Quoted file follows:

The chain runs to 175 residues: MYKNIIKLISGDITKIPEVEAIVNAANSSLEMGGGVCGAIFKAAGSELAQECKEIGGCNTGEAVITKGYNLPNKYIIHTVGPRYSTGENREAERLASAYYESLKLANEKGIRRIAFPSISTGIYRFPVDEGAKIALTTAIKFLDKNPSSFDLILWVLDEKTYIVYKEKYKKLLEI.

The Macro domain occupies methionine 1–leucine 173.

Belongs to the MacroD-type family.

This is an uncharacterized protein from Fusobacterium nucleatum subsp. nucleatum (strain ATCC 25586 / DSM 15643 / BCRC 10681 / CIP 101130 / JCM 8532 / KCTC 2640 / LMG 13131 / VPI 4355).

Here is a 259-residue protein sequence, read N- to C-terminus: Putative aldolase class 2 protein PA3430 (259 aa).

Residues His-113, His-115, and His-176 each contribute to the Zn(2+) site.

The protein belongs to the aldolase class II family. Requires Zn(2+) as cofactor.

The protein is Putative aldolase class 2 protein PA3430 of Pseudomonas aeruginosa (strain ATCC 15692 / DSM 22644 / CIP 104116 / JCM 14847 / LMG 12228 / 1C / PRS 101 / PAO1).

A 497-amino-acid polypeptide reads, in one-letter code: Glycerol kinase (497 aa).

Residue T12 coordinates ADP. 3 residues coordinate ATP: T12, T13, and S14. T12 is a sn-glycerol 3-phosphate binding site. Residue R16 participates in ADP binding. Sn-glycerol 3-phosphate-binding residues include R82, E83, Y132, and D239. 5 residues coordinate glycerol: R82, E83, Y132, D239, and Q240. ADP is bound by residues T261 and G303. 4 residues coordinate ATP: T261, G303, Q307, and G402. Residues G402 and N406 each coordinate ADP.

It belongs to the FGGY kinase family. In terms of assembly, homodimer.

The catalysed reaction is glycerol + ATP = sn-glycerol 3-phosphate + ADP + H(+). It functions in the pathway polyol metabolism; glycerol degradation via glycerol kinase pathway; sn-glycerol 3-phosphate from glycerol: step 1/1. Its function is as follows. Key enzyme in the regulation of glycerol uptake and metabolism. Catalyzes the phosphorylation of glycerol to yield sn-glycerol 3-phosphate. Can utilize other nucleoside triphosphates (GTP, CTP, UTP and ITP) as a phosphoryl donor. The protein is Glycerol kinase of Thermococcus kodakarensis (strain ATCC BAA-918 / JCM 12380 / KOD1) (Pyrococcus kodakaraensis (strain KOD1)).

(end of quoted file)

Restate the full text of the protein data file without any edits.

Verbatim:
The chain runs to 175 residues: MYKNIIKLISGDITKIPEVEAIVNAANSSLEMGGGVCGAIFKAAGSELAQECKEIGGCNTGEAVITKGYNLPNKYIIHTVGPRYSTGENREAERLASAYYESLKLANEKGIRRIAFPSISTGIYRFPVDEGAKIALTTAIKFLDKNPSSFDLILWVLDEKTYIVYKEKYKKLLEI.

The Macro domain occupies methionine 1–leucine 173.

Belongs to the MacroD-type family.

This is an uncharacterized protein from Fusobacterium nucleatum subsp. nucleatum (strain ATCC 25586 / DSM 15643 / BCRC 10681 / CIP 101130 / JCM 8532 / KCTC 2640 / LMG 13131 / VPI 4355).

Here is a 259-residue protein sequence, read N- to C-terminus: Putative aldolase class 2 protein PA3430 (259 aa).

Residues His-113, His-115, and His-176 each contribute to the Zn(2+) site.

The protein belongs to the aldolase class II family. Requires Zn(2+) as cofactor.

The protein is Putative aldolase class 2 protein PA3430 of Pseudomonas aeruginosa (strain ATCC 15692 / DSM 22644 / CIP 104116 / JCM 14847 / LMG 12228 / 1C / PRS 101 / PAO1).

A 497-amino-acid polypeptide reads, in one-letter code: Glycerol kinase (497 aa).

Residue T12 coordinates ADP. 3 residues coordinate ATP: T12, T13, and S14. T12 is a sn-glycerol 3-phosphate binding site. Residue R16 participates in ADP binding. Sn-glycerol 3-phosphate-binding residues include R82, E83, Y132, and D239. 5 residues coordinate glycerol: R82, E83, Y132, D239, and Q240. ADP is bound by residues T261 and G303. 4 residues coordinate ATP: T261, G303, Q307, and G402. Residues G402 and N406 each coordinate ADP.

It belongs to the FGGY kinase family. In terms of assembly, homodimer.

The catalysed reaction is glycerol + ATP = sn-glycerol 3-phosphate + ADP + H(+). It functions in the pathway polyol metabolism; glycerol degradation via glycerol kinase pathway; sn-glycerol 3-phosphate from glycerol: step 1/1. Its function is as follows. Key enzyme in the regulation of glycerol uptake and metabolism. Catalyzes the phosphorylation of glycerol to yield sn-glycerol 3-phosphate. Can utilize other nucleoside triphosphates (GTP, CTP, UTP and ITP) as a phosphoryl donor. The protein is Glycerol kinase of Thermococcus kodakarensis (strain ATCC BAA-918 / JCM 12380 / KOD1) (Pyrococcus kodakaraensis (strain KOD1)).